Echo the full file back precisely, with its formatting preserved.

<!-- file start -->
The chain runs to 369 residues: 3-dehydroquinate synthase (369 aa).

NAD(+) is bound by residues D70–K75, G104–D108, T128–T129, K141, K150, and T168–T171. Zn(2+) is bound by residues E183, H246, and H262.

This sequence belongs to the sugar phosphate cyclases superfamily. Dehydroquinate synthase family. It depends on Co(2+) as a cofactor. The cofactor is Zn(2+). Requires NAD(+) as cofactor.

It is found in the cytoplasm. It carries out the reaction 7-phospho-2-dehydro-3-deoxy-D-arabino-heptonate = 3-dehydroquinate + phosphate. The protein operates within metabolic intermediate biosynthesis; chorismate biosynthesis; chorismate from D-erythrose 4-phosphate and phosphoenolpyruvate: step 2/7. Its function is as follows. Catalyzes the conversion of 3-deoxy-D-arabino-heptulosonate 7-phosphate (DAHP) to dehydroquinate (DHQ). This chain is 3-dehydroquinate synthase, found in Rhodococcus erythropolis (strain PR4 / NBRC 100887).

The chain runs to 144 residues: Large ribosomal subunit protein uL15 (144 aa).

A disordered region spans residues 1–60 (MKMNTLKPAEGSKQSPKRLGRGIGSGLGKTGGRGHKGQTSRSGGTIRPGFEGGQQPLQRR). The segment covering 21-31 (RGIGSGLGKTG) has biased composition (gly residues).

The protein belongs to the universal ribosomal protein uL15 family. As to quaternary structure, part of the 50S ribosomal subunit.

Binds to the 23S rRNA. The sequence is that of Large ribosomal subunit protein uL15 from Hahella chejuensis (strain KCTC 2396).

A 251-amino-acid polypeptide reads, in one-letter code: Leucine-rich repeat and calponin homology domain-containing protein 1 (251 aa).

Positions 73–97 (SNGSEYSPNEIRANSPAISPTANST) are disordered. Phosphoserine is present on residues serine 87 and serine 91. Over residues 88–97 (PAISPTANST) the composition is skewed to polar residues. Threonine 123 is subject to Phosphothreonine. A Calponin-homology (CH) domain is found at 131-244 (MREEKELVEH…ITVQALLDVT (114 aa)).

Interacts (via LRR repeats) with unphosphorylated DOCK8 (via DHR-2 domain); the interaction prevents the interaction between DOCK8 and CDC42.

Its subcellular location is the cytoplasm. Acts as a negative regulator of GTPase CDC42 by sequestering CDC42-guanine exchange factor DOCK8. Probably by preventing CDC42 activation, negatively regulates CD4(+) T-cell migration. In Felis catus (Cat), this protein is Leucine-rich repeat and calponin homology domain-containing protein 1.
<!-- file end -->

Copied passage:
The chain runs to 369 residues: 3-dehydroquinate synthase (369 aa).

NAD(+) is bound by residues D70–K75, G104–D108, T128–T129, K141, K150, and T168–T171. Zn(2+) is bound by residues E183, H246, and H262.

This sequence belongs to the sugar phosphate cyclases superfamily. Dehydroquinate synthase family. It depends on Co(2+) as a cofactor. The cofactor is Zn(2+). Requires NAD(+) as cofactor.

It is found in the cytoplasm. It carries out the reaction 7-phospho-2-dehydro-3-deoxy-D-arabino-heptonate = 3-dehydroquinate + phosphate. The protein operates within metabolic intermediate biosynthesis; chorismate biosynthesis; chorismate from D-erythrose 4-phosphate and phosphoenolpyruvate: step 2/7. Its function is as follows. Catalyzes the conversion of 3-deoxy-D-arabino-heptulosonate 7-phosphate (DAHP) to dehydroquinate (DHQ). This chain is 3-dehydroquinate synthase, found in Rhodococcus erythropolis (strain PR4 / NBRC 100887).

The chain runs to 144 residues: Large ribosomal subunit protein uL15 (144 aa).

A disordered region spans residues 1–60 (MKMNTLKPAEGSKQSPKRLGRGIGSGLGKTGGRGHKGQTSRSGGTIRPGFEGGQQPLQRR). The segment covering 21-31 (RGIGSGLGKTG) has biased composition (gly residues).

The protein belongs to the universal ribosomal protein uL15 family. As to quaternary structure, part of the 50S ribosomal subunit.

Binds to the 23S rRNA. The sequence is that of Large ribosomal subunit protein uL15 from Hahella chejuensis (strain KCTC 2396).

A 251-amino-acid polypeptide reads, in one-letter code: Leucine-rich repeat and calponin homology domain-containing protein 1 (251 aa).

Positions 73–97 (SNGSEYSPNEIRANSPAISPTANST) are disordered. Phosphoserine is present on residues serine 87 and serine 91. Over residues 88–97 (PAISPTANST) the composition is skewed to polar residues. Threonine 123 is subject to Phosphothreonine. A Calponin-homology (CH) domain is found at 131-244 (MREEKELVEH…ITVQALLDVT (114 aa)).

Interacts (via LRR repeats) with unphosphorylated DOCK8 (via DHR-2 domain); the interaction prevents the interaction between DOCK8 and CDC42.

Its subcellular location is the cytoplasm. Acts as a negative regulator of GTPase CDC42 by sequestering CDC42-guanine exchange factor DOCK8. Probably by preventing CDC42 activation, negatively regulates CD4(+) T-cell migration. In Felis catus (Cat), this protein is Leucine-rich repeat and calponin homology domain-containing protein 1.